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BULB LOG 28 12th July 2006

Narcissus bulbs in 7cm pot

Now I am into repotting mode, working my way through as many pots as I can. Who would believe that all these Narcissus romieuxii bulbs could have come out of a 7cm pot? The bit of paper below the bulbs is cut to the size of the pot rim and, when you take into account that the pot steps down in size at the rim and then tapers towards the bottom, it is almost impossible to believe that they all grew in there. There is no doubt in my mind that the bulbs do best when they are crammed into as small a pot as possible - they hate being over potted with too much compost around them to get cold and wet.

Repotting Narcissus bulbs

First I tip off the gravel topdressing then the compost down to the level of the bulbs which can now be removed from the pot.

Cleaning Narcissus bulbs

A good shake will remove most of the compost from the remains of the dried out roots. Then I roll the bulbs gently between my hands which cleans them beautifully, removing all the dried roots and any flaking tunics.

Clean Narcissus bulbs

I am now left with a pile of debris and some nice clean bulbs ready for replanting.
Yes, I am reusing last years compost just now, partly because as I have already explained, I do not have much loam left and I have still not yet got in a new supply of 6mm gravel but more because everything is wet after some very heavy rain fall. It is too early to pot the bulbs into a moist compost as this will increase the risk they would face of rot attacking the bulbs while they are dormant.
I always suffer some losses to these rots but have to balance this with having enough time to get the job done but this year all the compost ingredients are very wet.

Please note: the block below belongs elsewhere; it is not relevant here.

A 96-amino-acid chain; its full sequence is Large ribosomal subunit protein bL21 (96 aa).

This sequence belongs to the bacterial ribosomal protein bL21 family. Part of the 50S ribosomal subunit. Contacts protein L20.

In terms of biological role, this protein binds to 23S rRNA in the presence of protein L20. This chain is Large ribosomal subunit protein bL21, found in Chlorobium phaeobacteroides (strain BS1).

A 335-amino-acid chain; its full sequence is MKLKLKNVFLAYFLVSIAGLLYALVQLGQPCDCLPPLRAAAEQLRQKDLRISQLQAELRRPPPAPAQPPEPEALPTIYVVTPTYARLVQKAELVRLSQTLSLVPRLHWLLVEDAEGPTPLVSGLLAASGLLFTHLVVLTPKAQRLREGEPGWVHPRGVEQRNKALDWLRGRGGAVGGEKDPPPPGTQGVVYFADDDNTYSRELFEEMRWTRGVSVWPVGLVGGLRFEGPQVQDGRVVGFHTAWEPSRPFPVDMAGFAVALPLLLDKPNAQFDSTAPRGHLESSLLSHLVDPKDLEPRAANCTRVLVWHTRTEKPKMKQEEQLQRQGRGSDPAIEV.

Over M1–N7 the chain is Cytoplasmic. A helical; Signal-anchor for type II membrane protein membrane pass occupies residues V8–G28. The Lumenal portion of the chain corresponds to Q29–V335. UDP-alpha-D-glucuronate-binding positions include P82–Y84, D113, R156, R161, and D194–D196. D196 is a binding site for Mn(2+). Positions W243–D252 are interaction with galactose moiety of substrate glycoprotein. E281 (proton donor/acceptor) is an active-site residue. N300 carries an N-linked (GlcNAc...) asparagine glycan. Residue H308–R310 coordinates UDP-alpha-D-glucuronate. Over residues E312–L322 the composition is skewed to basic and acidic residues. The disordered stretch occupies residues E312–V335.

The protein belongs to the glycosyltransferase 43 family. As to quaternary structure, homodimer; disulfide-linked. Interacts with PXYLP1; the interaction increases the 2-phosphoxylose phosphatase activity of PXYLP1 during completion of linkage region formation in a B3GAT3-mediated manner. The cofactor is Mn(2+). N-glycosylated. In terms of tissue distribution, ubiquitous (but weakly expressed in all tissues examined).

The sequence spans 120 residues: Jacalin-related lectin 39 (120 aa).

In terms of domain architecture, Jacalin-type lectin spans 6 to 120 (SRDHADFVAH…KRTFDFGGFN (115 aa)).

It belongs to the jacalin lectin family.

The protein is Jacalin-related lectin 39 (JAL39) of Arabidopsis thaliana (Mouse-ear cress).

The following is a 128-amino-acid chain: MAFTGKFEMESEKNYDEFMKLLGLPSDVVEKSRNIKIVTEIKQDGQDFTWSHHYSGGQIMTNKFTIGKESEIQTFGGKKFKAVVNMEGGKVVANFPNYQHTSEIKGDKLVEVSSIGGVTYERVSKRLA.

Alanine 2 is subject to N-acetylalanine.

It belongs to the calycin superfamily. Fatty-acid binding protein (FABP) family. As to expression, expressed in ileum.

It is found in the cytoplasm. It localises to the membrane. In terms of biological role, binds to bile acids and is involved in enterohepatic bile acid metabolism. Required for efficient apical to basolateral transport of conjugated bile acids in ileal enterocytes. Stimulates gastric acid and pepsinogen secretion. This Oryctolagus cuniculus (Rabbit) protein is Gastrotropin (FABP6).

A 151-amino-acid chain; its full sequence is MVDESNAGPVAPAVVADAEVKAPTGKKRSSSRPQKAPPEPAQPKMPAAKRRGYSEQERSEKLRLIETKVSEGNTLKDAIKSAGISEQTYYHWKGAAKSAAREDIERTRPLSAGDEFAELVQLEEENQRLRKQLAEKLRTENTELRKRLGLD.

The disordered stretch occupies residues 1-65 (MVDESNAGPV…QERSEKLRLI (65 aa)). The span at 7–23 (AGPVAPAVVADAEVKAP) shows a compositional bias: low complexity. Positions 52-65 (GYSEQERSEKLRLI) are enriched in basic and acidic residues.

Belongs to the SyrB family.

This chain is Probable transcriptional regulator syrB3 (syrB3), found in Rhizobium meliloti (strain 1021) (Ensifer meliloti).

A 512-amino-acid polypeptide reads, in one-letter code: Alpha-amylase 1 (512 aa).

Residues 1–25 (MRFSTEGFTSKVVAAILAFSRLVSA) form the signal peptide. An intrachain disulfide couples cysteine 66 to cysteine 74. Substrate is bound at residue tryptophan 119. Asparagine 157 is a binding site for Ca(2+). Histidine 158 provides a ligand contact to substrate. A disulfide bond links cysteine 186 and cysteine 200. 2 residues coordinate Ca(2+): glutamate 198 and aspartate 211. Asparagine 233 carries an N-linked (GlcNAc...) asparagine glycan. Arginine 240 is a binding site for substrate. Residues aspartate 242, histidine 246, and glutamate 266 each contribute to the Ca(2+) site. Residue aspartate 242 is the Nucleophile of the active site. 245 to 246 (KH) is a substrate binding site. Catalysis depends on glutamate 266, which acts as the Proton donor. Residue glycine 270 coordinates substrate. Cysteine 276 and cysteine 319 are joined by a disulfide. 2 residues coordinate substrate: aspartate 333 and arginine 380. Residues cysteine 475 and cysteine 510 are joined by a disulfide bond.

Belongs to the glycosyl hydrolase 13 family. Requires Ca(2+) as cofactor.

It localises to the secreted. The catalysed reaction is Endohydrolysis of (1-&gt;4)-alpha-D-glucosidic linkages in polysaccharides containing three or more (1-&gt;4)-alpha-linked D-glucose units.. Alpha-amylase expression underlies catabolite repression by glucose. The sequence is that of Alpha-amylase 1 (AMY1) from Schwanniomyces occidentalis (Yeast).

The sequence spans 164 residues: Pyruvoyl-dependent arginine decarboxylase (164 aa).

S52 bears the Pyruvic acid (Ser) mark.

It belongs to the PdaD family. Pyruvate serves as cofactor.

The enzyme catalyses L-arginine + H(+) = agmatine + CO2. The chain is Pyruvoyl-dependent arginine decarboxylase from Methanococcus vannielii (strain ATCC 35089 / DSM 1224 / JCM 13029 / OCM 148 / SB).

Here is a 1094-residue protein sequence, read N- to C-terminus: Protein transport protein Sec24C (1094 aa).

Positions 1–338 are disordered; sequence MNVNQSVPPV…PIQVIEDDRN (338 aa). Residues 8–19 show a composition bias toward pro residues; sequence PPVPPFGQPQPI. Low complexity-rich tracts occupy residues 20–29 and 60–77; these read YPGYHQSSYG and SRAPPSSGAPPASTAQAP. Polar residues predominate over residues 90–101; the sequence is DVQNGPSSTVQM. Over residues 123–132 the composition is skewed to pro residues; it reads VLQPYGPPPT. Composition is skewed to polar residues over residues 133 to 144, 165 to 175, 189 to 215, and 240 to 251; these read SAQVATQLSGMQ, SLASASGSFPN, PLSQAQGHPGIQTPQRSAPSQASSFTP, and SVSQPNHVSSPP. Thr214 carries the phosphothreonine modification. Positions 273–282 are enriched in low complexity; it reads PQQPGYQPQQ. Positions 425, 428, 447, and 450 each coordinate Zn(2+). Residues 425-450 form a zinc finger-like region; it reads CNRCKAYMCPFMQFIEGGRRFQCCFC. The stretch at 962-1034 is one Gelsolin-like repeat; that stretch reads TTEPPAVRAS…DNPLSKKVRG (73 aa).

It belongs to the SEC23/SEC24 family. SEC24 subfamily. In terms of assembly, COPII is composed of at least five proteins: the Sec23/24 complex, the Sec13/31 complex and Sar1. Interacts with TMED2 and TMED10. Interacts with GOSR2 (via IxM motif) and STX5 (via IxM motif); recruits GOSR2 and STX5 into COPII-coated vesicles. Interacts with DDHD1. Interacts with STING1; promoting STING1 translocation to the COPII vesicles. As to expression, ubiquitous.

Rotten fritillaria bulbs

These Fritillaria bulbs rotted off last summer after being repotted into moist compost; luckily one has produced a number of bulbils on the rotting scales, a very useful survival mechanism.

Reusing last years compost

The compost looks terrible when it is completely dry like this, all dust and gravel, but I potted a sample and gave it a good soaking and when I tipped it out it looked very good, having absorbed the moisture, the structure was fine for another year. I fill the pot to the level that the bulbs will sit on then sprinkle a small amount of bone meal on that level - this will replenish some of the nutrients and provide some nitrogen and potassium for the early growth of the bulbs in the autumn. Then the bulbs go in and the pot is filled with more of the old compost before getting a layer of grit to top it off.

Rescuing narcissus seed

While going through the frits I discovered some Narcissus waterii seed which I had forgotten to harvest and that had shed into the sand plunge and some of the adjacent frit pots. As this is a special form of N. waterii collected in the Atlas Mountains, I was keen to grow it on in a pot so I carefully had to collect the seeds with a pair of tweezers. While trying to pick the seeds from the sand and gravel I get a practical demonstration of how well they can work their way deeper and deeper with every prod - I wish I had remembered to collect it before it was shed.